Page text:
US lawmakers reject budget cuts, question USAID policy

House appropriations subcommittee hearing on the U.S. Agency for International Development’s budget request for fiscal year 2021. Screengrab from: House Appropriations Committee via YouTube

WASHINGTON — Lawmakers made use of their first opportunity to publicly question the Trump administration’s fiscal year 2021 foreign aid budget during a House appropriations subcommittee hearing on Tuesday. Legislators rejected the proposed budget cuts and addressed a wide-ranging set of issues, from COVID-19 to the “global gag rule.”

“Without robust funding for development and humanitarian programs, the U.S. will fail to maintain our position as a leader on the global stage ... We cannot, and will not, allow this to happen,” said Rep. Nita Lowey, a Democrat from New York, who is chairman of the House appropriations state and foreign operations subcommittee.

More in-depth reading for Pro subscribers: Trump complicates USAID's already 'broken' budget process

Aid advocates say continued budget cut threats from the Trump administration are damaging U.S credibility with partners, and wasting administrative time for staff who must adapt programs to budget requests that will never become law.

The ranking member of the subcommittee, Rep. Hal Rogers, a Republican from Kentucky, echoed those remarks, saying he suspected that the proposed cut would “be handled in a manner similar” to prior years, and that he looked forward to working with Lowey and others on the committee to write a bill that would provide “more appropriate levels of funding” to address current challenges.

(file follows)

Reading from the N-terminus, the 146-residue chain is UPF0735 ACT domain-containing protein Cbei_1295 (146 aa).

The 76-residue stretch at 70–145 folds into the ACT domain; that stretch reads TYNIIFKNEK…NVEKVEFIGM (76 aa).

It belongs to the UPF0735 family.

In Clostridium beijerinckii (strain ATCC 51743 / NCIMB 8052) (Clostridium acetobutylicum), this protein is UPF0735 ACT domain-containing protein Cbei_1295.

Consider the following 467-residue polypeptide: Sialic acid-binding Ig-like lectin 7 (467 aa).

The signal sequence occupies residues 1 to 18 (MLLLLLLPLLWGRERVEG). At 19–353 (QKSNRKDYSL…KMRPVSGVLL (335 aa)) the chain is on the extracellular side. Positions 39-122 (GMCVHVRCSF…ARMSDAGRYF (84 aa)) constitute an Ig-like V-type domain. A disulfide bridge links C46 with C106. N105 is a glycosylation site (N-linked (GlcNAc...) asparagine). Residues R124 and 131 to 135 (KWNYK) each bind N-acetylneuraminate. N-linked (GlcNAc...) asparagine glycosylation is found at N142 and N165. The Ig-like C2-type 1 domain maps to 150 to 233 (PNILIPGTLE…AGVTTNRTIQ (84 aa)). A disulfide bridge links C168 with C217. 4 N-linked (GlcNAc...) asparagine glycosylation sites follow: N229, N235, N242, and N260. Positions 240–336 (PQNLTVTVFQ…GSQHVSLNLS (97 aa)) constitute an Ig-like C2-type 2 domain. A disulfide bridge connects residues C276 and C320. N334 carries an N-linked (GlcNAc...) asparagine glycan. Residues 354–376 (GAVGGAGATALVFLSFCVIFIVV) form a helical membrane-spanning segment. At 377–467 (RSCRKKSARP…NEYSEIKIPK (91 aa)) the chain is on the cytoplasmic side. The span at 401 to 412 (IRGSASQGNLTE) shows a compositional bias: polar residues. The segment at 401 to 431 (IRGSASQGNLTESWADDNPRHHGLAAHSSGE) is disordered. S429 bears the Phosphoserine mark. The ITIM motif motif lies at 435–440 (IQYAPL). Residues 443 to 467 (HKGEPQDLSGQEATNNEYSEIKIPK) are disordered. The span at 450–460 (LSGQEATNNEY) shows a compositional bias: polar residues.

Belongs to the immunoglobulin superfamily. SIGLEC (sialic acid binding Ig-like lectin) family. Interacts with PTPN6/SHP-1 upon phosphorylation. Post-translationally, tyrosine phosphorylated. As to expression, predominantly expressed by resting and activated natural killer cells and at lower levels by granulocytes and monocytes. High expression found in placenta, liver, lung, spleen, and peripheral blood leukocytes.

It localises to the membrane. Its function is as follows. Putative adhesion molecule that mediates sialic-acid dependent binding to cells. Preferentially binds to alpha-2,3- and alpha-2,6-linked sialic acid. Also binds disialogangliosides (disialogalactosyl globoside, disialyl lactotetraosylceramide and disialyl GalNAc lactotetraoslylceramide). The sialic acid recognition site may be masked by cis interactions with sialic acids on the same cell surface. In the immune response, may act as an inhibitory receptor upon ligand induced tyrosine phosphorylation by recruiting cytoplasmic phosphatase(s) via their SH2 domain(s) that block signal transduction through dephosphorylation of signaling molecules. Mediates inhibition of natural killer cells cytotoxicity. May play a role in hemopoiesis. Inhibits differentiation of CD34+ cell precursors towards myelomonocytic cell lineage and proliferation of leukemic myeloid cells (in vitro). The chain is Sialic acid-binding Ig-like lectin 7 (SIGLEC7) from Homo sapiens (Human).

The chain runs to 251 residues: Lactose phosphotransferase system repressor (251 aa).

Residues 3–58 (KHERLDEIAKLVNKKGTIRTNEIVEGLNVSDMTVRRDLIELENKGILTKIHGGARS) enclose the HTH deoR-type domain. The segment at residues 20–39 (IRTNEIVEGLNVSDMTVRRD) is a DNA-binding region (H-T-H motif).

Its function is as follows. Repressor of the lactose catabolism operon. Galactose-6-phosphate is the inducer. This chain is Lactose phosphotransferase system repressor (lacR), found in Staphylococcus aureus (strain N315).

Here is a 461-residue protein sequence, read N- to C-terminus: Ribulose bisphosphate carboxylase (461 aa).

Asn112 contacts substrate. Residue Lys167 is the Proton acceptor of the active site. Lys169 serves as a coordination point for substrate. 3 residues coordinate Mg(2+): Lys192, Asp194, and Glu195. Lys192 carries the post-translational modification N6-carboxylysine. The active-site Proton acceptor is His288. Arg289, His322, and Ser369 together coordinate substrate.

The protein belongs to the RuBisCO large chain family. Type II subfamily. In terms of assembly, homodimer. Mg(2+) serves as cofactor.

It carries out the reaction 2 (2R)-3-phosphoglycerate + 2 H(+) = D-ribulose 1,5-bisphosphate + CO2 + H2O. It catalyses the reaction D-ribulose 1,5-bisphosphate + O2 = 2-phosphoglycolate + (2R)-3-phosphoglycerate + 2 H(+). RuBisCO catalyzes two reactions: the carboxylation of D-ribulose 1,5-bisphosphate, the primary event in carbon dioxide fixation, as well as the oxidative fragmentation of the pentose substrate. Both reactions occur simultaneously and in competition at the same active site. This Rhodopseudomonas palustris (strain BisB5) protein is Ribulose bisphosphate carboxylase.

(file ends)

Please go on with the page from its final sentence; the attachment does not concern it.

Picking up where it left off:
In his opening remarks, U.S. Agency for International Development Administrator Mark Green said that the $19.6 billion requested for his agency was “an effort to balance fiscal responsibility here at home with our leadership role and national security imperatives on the world stage.”

The novel coronavirus, COVID-19, was top of mind for several lawmakers who asked Green about USAID’s role in the global response, despite the agency not being a part of the White House coronavirus task force.

USAID is contributing about $37 million to coronavirus efforts to help countries with surveillance, lab testing, public information campaigns, the distribution of personal protective equipment, and more. The contribution builds on more than $1 billion in global health security spending since 2009, which has helped countries improve their ability to detect and respond to outbreaks, Green said.  

While funding for an immediate response is critical, a major outbreak could also destabilize health systems and set back development progress, he said. USAID will need resources to strengthen and replenish health systems and make sure there are adequate resources to address those secondary impacts of the outbreak, Green said.

At several points, the committee members sought to highlight inconsistencies in the policy and funding proposed by the administration. Lowey questioned how the administration could achieve either its women's empowerment goals or its global health security goals with these cuts.